Charlie Kaufman Is Back with FRANK OR FRANCIS

Despite Synecdoche, New York (2008), Charlie Kaufman is still my favorite screenwriter. And he’s back! The Oscar-winning writer of Eternal Sunshine of the Spotless Mind (2004), Adaptation. (2002), and Being John Malkovich (1999), will be directing his second film, Frank Or Francis.

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(Re-posted from ropeofsilicon.com, by Brad Brevet)

NOTE: This article does discuss Charlie Kaufman’s latest script, Frank or Francis, but it does not — in any way — spoil the film. I simply introduce you to the characters and give you a general idea of what it is about. So please feel free to read without concern. The film will not be ruined for you.

News regarding Charlie Kaufman‘s next film, Frank or Francis, began to circulate late last week. Variety announced the feature had already lined up Steve Carell, Jack Black, Kevin Kline and Nicolas Cage to star and described the film as a “satire of Hollywood set to music” as it “chronicles the back-and-forth between a movie director and an online blogger who berates him.” The story was then picked up by a variety of online movie news outlets saying it was about online critics. All of this is true… sort of.

Buzz grew louder over the weekend and I keyed in specifically on Sasha Stone who was reading and Twittering as she read the script and then wrote up a reaction piece of her own. It was then I realized I had to read it for myself. I hadn’t read any particulars and even the information I relayed in the paragraph above was unknown to me. All I knew was it was about the film industry and it was taking it head on. And wow, it is a stunner!

First off, the synopsis given is a little off and it’s not specifically about online film critics as some people have been saying. One of the central characters, Francis Deems, is more of a blog commenter than an actual critic, hating on everything and everyone he disagrees with. I would say that sense of online anger and hate is definitely at the film’s core as Francis (Jack Black) trolls online movie forums slamming most everything he comes across and/or is popular, citing films that did it better 40-50 years ago.

Our first introduction to Francis is through a live online chat during the Oscars as he refers to the films of today as trite, formulaic and sentimental. It’s here we learn of his disdain for 40-year-old screenwriter Frank Arder who will be played by Steve Carell.

Frank is married to an actress named Sally (in the broadest sense she’s something of a Sandra Bullock type) and meanwhile he’s having an affair with an actress named Teri (in the broadest sense she’s something of a Nicole Kidman type). Frank wins an Oscar for his latest screenplay Praxis whileThe Wind and the Rain is the night’s big winner taking home twenty-seven awards, which is the one sign I’m going to give to you that Kaufman has not created a world necessarily set in reality though it is wholly realistic.

Kaufman, screenwriter of such films as AdaptationBeing John Malkovich and Eternal Sunshine of the Spotless Mind, notes in the opening of the script that “everything in this movie is slightly off.” Slightly is a good way of putting it because as I was discussing the script over email I wrote: “It reads like satire, but it’s almost non-fiction.” Kaufman has essentially nailed every dirty little aspect of Hollywood, satirized it down to its core and spit it out in a 152-page script that hues so close to reality I can’t imagine it will ever be made, at least not in its current form.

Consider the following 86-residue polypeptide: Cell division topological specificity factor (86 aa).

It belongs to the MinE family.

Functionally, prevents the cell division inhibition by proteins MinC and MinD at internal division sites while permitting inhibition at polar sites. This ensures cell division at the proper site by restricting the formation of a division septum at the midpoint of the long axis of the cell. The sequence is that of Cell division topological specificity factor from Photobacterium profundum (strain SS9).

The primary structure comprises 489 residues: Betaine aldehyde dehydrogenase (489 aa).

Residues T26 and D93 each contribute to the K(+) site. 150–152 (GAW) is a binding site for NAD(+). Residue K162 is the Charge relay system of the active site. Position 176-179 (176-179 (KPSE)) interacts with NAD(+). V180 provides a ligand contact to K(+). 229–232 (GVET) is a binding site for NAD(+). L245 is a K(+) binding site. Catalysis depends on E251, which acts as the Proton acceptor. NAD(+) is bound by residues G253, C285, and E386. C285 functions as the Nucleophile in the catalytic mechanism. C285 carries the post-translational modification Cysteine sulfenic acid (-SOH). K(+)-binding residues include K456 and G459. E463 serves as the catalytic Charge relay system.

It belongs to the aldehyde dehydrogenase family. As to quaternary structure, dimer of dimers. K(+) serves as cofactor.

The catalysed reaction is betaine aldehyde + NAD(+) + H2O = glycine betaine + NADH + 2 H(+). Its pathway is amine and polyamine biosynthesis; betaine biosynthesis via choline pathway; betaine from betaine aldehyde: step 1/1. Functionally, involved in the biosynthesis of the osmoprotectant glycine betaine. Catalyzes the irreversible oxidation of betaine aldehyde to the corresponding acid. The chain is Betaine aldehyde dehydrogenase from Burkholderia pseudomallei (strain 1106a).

Additional characters include a character Kaufman regularly refers to as “The Emcee” though his name is Alan Modell and he’s currently expected to be played by Nicolas Cage. Alan is first introduced as the Oscar host and, ironically enough, he hues quite close to this year’s Oscar host Eddie Murphy, as Alan’s claim to fame is a film called Fat Dad and his next film is Fat Dad 2: Skinny Dad. As far as I can tell, Kaufman couldn’t have chosen a better, more eccentric, actor to play him than Cage. Perfect.

There’s also a Michael Bay/James Cameron-esque director Jonathan Waller whose latest film,Hiroshima (you can take it from there), is the highest grossing movie of all-time, but only manages to go home with the Oscar for Best Visual Effects. Variety incorrectly labeled Waller as the director at the center of the movie that has the back-and-forth between Francis when in fact it’s Frank that has the anonymous online spat between Francis, but I’m not going to spoil the film by going into that.

In fact, the last thing I’m going to tell you is Waller has a brother, Richard (Kevin Kline), who’s something of a computer engineering wiz who has created an animatronic head (referred to in the script as “Richard’s Head” — get it?) which will also be played by Kline. When Waller arrives home from the Oscars, pissed his film lost Best Picture and only came home with Best Visual Effects, Richard’s Head has come up with an idea for his next film… No, I’m not saying anything more.

The information I have just relayed takes up no more than the first 39 pages of the script and I have left several details out that make it all the better. The wit, sarcasm and jabs at everything Hollywood from the press, publicists, actors, directors, writers, etc. is absolutely spot on from noting the presumption “Toronto [Film Festival] films go on to win Oscars” to the mixture of disheveled press and an ascot-wearing film critic by the name of Grape Snow.

I laughed out loud SEVERAL times while reading it and I do not read scripts. Even better, I don’t feel I’ve spoiled a single thing for myself by reading it. To know anything about this film will be to only respect and want to see it further should it actually get made as is.

Oh, and did I forget to mention… it’s a musical.

Kaufman recently spoke with Time Out London about the film where he said: